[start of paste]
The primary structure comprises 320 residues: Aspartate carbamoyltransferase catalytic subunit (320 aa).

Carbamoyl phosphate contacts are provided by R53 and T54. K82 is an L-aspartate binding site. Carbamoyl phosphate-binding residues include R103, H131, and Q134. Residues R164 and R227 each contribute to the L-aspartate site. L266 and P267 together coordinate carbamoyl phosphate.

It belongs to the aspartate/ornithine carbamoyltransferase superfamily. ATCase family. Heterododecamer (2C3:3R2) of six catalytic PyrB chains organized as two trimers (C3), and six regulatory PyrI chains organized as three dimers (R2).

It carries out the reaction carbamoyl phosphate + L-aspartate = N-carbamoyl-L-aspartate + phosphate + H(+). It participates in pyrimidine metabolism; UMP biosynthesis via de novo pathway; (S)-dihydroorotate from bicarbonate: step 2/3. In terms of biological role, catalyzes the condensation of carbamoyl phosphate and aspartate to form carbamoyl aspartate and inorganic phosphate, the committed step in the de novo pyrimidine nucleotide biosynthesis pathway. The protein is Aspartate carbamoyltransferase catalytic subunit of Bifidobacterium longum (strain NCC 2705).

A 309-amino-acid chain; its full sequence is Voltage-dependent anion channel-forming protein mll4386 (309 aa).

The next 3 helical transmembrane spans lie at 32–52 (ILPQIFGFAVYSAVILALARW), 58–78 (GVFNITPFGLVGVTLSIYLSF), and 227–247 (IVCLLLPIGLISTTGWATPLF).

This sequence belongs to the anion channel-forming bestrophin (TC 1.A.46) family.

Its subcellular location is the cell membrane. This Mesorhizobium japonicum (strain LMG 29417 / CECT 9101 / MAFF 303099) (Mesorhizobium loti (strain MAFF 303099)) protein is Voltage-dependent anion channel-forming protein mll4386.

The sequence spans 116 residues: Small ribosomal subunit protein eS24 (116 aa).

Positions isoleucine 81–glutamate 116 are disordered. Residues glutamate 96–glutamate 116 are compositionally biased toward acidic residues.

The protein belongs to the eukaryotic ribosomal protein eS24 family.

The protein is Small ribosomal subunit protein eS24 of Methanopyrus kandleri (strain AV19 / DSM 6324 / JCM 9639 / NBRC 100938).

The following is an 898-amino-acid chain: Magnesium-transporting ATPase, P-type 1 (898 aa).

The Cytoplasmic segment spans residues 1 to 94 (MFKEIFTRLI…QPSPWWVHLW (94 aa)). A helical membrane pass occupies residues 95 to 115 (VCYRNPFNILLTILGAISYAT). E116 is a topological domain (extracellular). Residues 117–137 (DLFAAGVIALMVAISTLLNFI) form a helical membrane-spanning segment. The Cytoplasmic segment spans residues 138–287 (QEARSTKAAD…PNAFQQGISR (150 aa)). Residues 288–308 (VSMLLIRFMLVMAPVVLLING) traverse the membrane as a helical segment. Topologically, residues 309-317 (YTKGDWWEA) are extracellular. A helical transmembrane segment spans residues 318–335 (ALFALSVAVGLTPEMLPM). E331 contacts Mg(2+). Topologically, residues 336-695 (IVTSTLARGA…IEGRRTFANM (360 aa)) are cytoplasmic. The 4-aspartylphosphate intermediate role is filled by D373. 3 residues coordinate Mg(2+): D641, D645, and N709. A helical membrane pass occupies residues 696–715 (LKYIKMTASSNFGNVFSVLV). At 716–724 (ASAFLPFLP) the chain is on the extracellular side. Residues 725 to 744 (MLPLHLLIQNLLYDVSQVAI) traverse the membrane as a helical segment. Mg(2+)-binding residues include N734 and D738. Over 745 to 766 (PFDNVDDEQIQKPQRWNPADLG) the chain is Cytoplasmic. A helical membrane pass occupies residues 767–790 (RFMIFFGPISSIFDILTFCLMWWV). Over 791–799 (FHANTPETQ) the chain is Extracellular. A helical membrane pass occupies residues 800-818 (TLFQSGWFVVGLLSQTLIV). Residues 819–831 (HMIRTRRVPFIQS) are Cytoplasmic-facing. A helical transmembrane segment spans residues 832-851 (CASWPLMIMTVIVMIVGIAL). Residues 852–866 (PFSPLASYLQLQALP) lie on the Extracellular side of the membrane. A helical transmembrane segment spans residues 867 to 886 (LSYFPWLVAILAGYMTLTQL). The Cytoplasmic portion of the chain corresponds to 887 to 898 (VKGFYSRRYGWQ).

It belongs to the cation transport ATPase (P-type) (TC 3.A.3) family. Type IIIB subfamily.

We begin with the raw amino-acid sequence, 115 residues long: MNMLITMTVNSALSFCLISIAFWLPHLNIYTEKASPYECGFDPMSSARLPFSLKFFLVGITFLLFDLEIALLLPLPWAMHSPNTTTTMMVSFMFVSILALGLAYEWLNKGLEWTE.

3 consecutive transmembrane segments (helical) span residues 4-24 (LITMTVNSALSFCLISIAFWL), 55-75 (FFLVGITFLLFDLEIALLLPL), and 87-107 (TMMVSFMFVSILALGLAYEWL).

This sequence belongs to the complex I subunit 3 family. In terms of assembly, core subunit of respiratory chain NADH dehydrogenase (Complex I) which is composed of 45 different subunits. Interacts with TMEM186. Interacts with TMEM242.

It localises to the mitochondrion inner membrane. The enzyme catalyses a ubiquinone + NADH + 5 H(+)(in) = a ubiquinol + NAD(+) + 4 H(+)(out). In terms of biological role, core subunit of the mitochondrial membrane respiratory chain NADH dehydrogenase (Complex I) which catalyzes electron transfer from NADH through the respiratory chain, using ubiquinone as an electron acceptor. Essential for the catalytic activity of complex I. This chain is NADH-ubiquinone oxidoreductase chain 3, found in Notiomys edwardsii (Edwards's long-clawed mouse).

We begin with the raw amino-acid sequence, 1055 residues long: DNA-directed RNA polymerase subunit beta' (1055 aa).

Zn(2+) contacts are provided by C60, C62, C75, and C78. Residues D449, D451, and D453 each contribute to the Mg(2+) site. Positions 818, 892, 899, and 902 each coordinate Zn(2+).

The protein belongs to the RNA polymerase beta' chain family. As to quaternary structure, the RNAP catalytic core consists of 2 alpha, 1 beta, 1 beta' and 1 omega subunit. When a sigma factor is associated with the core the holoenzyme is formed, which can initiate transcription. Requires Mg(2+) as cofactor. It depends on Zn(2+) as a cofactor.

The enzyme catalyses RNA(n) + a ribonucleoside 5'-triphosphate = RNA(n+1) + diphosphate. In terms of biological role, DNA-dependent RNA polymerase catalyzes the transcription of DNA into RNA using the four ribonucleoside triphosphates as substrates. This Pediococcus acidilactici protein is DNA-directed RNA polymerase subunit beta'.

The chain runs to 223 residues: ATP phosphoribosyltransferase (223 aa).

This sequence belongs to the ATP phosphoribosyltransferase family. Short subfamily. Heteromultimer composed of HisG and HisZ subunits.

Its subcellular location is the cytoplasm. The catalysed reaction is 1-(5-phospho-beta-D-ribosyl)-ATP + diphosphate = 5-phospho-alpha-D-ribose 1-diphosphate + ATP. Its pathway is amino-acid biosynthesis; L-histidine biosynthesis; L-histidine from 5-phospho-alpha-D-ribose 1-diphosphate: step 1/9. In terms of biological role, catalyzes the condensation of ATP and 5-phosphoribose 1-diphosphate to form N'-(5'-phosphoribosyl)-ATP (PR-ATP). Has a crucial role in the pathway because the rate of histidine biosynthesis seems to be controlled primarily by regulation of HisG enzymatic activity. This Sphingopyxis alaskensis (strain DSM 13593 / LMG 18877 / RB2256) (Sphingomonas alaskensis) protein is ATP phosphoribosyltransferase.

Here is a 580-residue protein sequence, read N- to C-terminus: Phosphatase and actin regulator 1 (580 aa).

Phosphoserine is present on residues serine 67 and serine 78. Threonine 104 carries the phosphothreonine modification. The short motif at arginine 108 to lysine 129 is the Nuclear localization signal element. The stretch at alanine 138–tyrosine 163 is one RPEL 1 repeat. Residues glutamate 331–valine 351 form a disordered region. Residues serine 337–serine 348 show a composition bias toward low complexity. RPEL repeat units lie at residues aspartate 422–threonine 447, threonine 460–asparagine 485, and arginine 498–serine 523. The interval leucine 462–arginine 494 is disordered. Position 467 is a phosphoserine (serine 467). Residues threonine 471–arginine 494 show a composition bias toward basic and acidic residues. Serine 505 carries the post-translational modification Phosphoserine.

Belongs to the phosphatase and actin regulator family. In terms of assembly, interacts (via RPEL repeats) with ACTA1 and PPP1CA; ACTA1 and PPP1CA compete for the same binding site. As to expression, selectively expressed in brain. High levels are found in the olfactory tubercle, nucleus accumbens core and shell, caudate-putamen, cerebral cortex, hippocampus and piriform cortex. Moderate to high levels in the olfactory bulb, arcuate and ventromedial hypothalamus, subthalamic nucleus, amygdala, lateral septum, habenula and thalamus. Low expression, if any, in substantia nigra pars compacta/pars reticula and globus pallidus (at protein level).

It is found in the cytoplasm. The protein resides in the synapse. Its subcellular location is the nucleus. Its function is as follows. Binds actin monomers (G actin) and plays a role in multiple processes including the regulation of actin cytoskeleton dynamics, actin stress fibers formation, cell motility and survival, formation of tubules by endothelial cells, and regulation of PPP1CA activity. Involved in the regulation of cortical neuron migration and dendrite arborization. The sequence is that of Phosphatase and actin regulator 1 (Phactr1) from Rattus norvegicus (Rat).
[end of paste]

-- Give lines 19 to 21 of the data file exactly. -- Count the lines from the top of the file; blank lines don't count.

It localises to the mitochondrion inner membrane. The enzyme catalyses a ubiquinone + NADH + 5 H(+)(in) = a ubiquinol + NAD(+) + 4 H(+)(out). In terms of biological role, core subunit of the mitochondrial membrane respiratory chain NADH dehydrogenase (Complex I) which catalyzes electron transfer from NADH through the respiratory chain, using ubiquinone as an electron acceptor. Essential for the catalytic activity of complex I. This chain is NADH-ubiquinone oxidoreductase chain 3, found in Notiomys edwardsii (Edwards's long-clawed mouse).

We begin with the raw amino-acid sequence, 1055 residues long: DNA-directed RNA polymerase subunit beta' (1055 aa).

Zn(2+) contacts are provided by C60, C62, C75, and C78. Residues D449, D451, and D453 each contribute to the Mg(2+) site. Positions 818, 892, 899, and 902 each coordinate Zn(2+).